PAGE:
Artist as Storyteller

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Supported by the Seattle Colleges Performing Arts Fund, the Artist as Storyteller speakers series welcomes BIPOC artists, performers, and activists to share their work and connect with students about what it means to be an artist in today’s social and cultural climate. The series emphasizes the art-making and storytelling process as it relates to the individual and community.

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Erin Shigaki

Erin Shigaki was born and raised in Seattle, WA, where she recently returned after many years on the east coast, studying and working in design and art education. Her homecoming has paved a path for public art commissions and grants to create work that is community based and focused on the experiences of communities of color, often the World War II incarceration of her community. Erin is passionate about highlighting similarities between that history, the inhumane detention and family separation immigrants face today, and other systemic violence and injustices black and brown people continue to face. She is keen to explore intergenerational trauma and the emergence of beauty and intimacy despite harsh circumstances. Erin’s work also examines the act of reclamation: of land, language and culture. She believes that using art to tell stories about these moments can educate, redress wrongs, and incrementally heal.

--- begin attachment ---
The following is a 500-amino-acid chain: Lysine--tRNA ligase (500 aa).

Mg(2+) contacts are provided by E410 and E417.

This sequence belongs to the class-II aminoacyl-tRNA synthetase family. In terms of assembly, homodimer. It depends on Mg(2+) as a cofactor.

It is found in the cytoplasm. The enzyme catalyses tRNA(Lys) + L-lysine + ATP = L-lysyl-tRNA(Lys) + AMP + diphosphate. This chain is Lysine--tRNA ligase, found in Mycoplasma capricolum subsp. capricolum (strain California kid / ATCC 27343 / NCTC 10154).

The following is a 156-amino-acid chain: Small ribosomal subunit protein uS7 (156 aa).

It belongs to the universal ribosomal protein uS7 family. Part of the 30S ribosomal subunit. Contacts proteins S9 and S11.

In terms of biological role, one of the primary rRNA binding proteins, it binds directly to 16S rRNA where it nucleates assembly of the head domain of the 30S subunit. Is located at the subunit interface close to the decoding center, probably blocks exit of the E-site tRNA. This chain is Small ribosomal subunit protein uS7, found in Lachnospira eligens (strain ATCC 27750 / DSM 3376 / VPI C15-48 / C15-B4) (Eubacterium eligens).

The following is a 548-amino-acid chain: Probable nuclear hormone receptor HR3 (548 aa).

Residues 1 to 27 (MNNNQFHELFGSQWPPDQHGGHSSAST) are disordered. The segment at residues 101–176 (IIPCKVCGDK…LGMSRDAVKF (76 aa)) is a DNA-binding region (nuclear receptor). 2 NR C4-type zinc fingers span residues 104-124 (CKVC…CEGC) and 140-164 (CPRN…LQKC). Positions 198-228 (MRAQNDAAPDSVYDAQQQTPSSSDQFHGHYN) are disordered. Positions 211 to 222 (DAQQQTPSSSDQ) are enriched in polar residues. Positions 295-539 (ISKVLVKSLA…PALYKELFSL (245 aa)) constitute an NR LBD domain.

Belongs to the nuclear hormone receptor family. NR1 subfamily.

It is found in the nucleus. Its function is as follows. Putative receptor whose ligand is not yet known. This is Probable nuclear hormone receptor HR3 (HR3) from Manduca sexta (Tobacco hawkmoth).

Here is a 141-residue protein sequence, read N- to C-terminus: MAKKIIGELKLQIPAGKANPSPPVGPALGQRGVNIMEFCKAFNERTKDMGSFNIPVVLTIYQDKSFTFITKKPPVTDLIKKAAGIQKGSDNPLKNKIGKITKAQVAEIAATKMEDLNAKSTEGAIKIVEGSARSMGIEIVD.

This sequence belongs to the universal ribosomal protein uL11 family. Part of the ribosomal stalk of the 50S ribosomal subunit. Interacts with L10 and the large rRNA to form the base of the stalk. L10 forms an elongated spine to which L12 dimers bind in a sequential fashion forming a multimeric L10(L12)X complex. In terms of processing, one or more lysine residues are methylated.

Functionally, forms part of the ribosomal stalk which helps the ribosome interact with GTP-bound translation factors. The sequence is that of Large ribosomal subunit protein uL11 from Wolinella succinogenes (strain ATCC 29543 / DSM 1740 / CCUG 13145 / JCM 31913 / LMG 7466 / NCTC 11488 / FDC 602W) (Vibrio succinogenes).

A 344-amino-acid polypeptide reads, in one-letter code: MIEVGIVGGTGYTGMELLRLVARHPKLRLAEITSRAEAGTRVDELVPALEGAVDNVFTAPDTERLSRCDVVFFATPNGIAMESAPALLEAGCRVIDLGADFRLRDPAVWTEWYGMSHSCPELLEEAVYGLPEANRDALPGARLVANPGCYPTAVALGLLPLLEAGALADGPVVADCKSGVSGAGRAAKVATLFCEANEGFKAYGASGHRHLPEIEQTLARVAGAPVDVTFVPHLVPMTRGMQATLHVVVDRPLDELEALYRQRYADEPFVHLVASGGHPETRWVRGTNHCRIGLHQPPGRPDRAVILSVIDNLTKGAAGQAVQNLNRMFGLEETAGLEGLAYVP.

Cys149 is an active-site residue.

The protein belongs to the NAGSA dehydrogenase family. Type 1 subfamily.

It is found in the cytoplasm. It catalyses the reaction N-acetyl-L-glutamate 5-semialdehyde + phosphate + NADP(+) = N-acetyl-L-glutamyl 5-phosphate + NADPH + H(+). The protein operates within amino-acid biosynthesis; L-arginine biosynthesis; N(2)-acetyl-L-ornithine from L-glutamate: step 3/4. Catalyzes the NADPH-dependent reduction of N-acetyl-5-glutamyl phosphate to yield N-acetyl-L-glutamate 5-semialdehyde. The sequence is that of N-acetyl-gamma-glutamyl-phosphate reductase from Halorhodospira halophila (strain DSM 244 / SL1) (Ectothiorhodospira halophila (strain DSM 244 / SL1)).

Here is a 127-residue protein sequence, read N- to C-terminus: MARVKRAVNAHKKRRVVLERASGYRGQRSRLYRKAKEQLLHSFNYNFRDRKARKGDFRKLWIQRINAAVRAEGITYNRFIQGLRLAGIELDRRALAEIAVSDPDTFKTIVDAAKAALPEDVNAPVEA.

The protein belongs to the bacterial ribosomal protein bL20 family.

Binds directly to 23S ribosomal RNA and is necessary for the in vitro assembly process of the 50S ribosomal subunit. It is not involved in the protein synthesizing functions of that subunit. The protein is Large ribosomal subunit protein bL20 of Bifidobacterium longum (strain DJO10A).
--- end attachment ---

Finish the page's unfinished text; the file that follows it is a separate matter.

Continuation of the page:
Erin is a community activist, and helps run an annual pilgrimage to Minidoka, the American concentration camp where her family was incarcerated. She is also a part of Tsuru for Solidarity, a nonviolent, direct action project of Japanese American social justice advocates working to end detention and incarceration for all.

Erin holds a B.A. from Yale University and completed additional design and art study at American University and in Brissago, Switzerland, among others. She has exhibited in Seattle, WA at such places as The Wing Luke Museum, Occidental Park, Nihonmachi Alley, Cornish Playhouse, and ARTS at King Street Station. She was a 2018 Artist in Residence at Densho.

See more of Erin’s work here.

Watch Erin speak about Japanese incarceration, the historical "othering" of Asian and Pacific Islander Americans, and what it means to find home: 

Student Bio